Examples of commonly kept Gourami species are Chocolate gourami, Three spot gourami, Pearl gourami, Croaking gourami , Giant gourami, Dwarf gourami and of course the famous betta fish.

gouramiGouramis belong to the family Osphronemidae and are so called labyrinth fishes. To survive in waters low in oxygen, they swim up to the surface and breathe oxygen directly from the air. This is possible since they have a labyrinth shaped organ capable of utilizing oxygen from the air.

Gouramis come from Asia and are native to a region that stretches from Pakistan and India, over the Malay Archipelago, and into Korea. Since there are so many different Gourami species, it is hard to provide general guidelines that are true for all species. Always research the particular species you are interested in before you get a Gourami. One thing that all Gouramis do have in common is that they hail from warm waters. They should therefore only be kept in tropical aquariums where the temperature stays between 74 and 79 degrees F (24 and 26 degrees C). Most Gouramis appreciate soft and neutral to acidic water, but there are exceptions.

A majority of the Gourami species can be kept on a diet consisting of high-quality dry prepared food for Gouramis. To prevent malnutrition and ensure good health it is recommended to give your Gourami live food once in a while. You can for instance cultivate Brine Shrimp at home or purchase worms. Gouramis must also have plant matter in their diet to thrive and you can for instance give them lettuce and green peas. In a planted aquarium, the Gourami may nibble on the plants, especially if you do not serve it any vegetables.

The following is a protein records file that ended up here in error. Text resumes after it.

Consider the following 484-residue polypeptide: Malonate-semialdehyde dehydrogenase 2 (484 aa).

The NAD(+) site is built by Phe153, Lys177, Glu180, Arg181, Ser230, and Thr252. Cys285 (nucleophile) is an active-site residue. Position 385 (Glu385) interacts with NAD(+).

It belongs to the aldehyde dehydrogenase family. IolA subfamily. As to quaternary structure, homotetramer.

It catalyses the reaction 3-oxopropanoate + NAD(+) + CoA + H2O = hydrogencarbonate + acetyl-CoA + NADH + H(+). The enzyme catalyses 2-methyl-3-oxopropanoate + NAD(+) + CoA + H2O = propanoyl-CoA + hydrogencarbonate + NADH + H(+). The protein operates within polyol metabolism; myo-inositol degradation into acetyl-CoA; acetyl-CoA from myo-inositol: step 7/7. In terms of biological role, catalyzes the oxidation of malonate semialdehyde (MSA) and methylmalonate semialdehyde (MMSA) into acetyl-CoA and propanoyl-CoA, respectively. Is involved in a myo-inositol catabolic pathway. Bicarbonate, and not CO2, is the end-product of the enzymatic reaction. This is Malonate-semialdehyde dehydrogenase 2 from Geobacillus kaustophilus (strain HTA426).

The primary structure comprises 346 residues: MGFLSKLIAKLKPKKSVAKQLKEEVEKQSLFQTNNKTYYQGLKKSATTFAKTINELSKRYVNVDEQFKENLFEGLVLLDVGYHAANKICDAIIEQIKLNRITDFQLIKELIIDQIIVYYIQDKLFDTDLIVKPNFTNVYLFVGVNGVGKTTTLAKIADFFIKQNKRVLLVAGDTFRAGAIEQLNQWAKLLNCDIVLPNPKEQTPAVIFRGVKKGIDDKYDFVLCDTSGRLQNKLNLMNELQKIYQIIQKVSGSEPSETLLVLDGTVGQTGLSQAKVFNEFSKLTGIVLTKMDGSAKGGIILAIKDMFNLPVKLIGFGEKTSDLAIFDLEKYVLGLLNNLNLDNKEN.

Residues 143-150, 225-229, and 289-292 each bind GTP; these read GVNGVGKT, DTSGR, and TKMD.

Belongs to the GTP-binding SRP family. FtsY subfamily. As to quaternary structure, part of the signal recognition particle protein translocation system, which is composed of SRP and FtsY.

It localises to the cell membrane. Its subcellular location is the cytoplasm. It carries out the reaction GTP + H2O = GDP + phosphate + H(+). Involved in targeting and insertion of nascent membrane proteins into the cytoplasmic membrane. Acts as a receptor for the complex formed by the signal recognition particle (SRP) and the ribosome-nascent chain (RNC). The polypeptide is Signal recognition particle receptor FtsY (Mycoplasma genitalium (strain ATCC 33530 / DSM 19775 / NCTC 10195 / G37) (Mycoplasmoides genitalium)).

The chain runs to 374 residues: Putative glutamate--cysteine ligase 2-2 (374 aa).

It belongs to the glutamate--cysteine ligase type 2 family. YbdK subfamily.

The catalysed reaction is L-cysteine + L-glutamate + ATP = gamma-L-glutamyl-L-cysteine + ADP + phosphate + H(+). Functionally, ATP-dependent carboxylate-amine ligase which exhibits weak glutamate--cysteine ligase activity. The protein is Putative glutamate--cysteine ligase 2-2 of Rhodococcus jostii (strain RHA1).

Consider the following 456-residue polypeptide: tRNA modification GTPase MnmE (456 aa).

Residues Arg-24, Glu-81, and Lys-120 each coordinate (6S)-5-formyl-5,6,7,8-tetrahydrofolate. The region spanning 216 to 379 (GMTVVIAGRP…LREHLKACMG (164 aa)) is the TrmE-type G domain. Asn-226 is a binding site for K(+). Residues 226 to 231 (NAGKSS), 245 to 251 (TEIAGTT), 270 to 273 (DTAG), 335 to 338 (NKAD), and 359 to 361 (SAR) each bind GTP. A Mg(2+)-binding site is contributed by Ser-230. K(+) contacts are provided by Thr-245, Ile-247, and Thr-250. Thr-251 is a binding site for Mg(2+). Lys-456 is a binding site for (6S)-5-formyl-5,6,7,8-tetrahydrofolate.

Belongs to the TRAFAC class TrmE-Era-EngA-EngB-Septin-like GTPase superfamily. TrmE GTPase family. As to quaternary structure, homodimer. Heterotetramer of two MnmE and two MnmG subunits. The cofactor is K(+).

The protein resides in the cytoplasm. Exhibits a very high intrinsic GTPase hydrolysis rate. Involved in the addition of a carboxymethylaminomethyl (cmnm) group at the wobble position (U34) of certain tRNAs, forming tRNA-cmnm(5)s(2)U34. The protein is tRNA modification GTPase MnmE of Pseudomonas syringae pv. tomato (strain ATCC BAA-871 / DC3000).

Temperament, environmental preferences and maximal size varies a lot from species to species, and can also vary significantly between the two sexes. It is therefore important to research your species before you set up a tank and select aquarium companions. Some Gouramis should preferably be kept alone, while others can be mixed with other fish species or other Gouramis.

Just as the name suggests, the Siamese fighting fish (Betta splendes) is highly aggressive and two males will fight each other to the death in an aquarium where the weaker part can not give up and swim far, far away. Advanced aquarists have succeeded in keeping two males together, but this requires a really large aquarium and a clever set up with natural boundaries.

If you have a community aquarium, there are several Gourami species available in the aquarium trade which are much more peaceful than the Siamese fighting fish, at least if you combine them with fish of roughly the same size. The aquarium should ideally be quite big and well decorated, since this makes it possible for each Gourami to claim its own territory.

The fact that a fish is commonly called “Gourami” does not mean that it is a true Gourami. Several fish species, such as the Kissing Gourami and the Climbing Gourami, were once believed to be members of the family Osphronemidae, but new research has shown that they are not that closely related to the true Gouramis. The Kissing Gourami is today a member of the family Helostomatidae while the Climbing Gourami belongs to the family Anabantidae.